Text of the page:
As part of this year’s MediaTech Outlook Report, TVBEurope invited Matt Stagg, BT Sport’s director of mobile strategy, to give us his thoughts on the 5G landscape.
Where is the broadcast market currently in its relationship with 5G deployment, and what progress (or other) have we seen this year?
The broadcast market has some of the most advanced and well-defined requirements for 5G and has been working alongside the mobile industry to ensure that these get developed. The primary requirement is to guarantee the bandwidth, latency and availability on the uplink. This has not been possible with 4G as there is a single network being used by everyone and in certain conditions you get congestion and can lose the live feed. 5G will have advanced features and functionalities such as network slicing and private networks that can be configured to create a true ‘broadcast-grade network’ just as you have with fibre and satellite.
What effect has the pandemic period had on development in this area of the market: have we seen any accelerated technology adoption/deployment, or has it had a more pausing effect?
The pandemic forced us to accelerate the way we use mobile and fixed internet technology. We needed to rapidly move to a distributed production model as we could not have everyone in the gallery together. We used 4G and WiFi to connect everything together, allowing us to have the production crew in different locations but working as if they were in the same gallery. It worked well but we were using ‘best effort’ networks, broadcast-grade 5G would have given us a lot more confidence that connectivity would not drop or degrade. Together with EE, we also launched BT Sport Match Day Experience feature on the BT Sport app offering 360 pitch-side viewing, a Watch Together feature, Dolby Atmos and augmented reality over EE’s 5G network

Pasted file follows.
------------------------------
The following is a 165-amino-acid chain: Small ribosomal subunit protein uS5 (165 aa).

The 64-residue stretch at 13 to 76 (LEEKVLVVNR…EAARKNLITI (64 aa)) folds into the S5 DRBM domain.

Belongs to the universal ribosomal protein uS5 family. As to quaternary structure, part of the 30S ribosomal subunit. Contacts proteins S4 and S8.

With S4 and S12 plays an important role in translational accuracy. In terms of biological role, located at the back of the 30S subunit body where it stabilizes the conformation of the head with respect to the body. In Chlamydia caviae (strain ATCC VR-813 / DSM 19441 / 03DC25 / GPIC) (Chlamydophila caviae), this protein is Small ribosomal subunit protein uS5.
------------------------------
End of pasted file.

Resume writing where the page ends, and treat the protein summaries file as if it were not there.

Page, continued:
Given what you’ve seen in use cases and trials, just how much of an enabling impact do you think 5G is going to have on our sector?
The more we progress through various trials and proof of concepts, it is becoming clearer that 5G is going to totally revolutionise our industry. We are seeing end to end innovation, from 5G enabled cameras all the way through to deep immersive experiences such as volumetric video and augmented reality. Another interesting outcome is that many of the innovations coming out of our sector are providing new opportunities in other industries, an example being the work we are doing on volumetric capture and distribution could be transferable to opportunities in healthcare and education.
Finally, what’s the timescale and are there more Gs (6/7/8) to come?
It’s been typical for a new mobile network standard to take the spotlight every decade or so since the launch of 1G in 1979. That means that 6G networks might roll out sometime around 2030, or at least that’s when most telecom companies will be running 6G trials and when we’ll see phone manufacturers tease 6G-capable phones. However, it’s common for work to start as long as a decade prior to any real implementation of a new network technology, which might be why you’ll start hearing about 6G before. As we progress toward more converged networks, it is likely that at some point the industry will stop using ‘Gs’ and move to just talking about connectivity.